Yes, the White House did propose a resolution on Iraq to Congress, and the language there is pretty much what the hawks want. But to go from support of a resolution on force to support of that resolution — which would clearly be a turn around by the Dems — is a stretch. Congress — both houses — has already signaled that they are going to draft their own language, and that's what they're going to vote on.

It's too early to say that Dems have capitutlated on anything 'cept having a vote before the election — the resolution that comes out of Congress is more apt to be what Congressional skeptics of unilateralist rhetoric desire of the President than what the President wants from Congress.

But the worst distortion of the Dems' position is the one that's held for months — and still is offerd as a fair read — they're looking for a reason to oppose Bush. In truth, the Dems have been very clear about what they oppose — "unilateralism" — and have been telling Mr. Bush that their support only requires a dropping the "screw multilateralism" rhetoric and making a strong case (rather than the nebulous al Qaeda linkage): Mr. Bush did, and the Dems do.

And you still haven't answered my why not highlight GOP opposition to Bush, like Ron Paul forceful statement. Moreover, since conservatives have sought fit to dredge up Dem oppositionism from '90, then why not beat up Don Nickles for his opposition to war in '99.

I'll say it again, the Democratic disagreement has been the same anti-unilateral arguments that Krauthammer said "was less about going to Iraq than about going to the United Nations" — why is it suddenly more about going to Iraq simply because the Democrats are the ones being disagreeable?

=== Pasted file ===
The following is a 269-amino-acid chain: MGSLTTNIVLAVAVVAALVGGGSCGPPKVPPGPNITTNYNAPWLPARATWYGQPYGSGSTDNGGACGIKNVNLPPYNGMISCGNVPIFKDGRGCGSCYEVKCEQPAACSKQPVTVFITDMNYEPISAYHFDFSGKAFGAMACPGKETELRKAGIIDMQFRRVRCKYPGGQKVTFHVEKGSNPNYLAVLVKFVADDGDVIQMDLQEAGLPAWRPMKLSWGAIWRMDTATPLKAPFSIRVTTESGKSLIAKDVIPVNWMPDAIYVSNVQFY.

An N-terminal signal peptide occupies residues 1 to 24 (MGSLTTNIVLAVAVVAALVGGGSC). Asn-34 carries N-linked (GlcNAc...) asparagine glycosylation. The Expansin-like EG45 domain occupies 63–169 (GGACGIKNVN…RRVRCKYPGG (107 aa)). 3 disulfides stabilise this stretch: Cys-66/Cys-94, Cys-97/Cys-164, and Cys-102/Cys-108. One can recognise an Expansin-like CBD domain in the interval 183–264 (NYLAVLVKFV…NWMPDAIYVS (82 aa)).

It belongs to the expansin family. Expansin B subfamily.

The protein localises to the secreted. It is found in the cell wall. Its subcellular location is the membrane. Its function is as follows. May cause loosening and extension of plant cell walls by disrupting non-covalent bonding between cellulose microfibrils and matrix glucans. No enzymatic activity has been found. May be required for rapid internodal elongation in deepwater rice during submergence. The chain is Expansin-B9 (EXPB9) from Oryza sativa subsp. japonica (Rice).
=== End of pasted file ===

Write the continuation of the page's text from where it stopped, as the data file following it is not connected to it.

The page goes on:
Try this logic exercise: If A (the Kissinger et al arguments) = C (not opposition), and B (the Kerry et al arguments) = A (multilateralism preferred; unilateralism last resort; declared policy "enforcement of resolutions"), then B must also = C. That is, if you use the normal convention of words meaning, well, exactly what they mean, rather than assuming the speaker really means something else...

Either that, or Krauthemmer was completely wrong, not just rhetorically wrong. And if Krauthammer's wrong, then maybe Kurtz is wrong too... Hell, I'll even admit when I'm wrong, but at least I'll be wrong in good faith rather than because I bought into faulty CW...

And nice try, you clever you, trying to answer my question WRT a specific passage by pointing to a different sction of text as if that's the verbiage I took exception with — I did, and I do, but you still rewrote the question...

Friday, September 20, 2002

Read My Tech Central Station Column

Tony Adragna
It's all about "Great Scott! How He Lies"...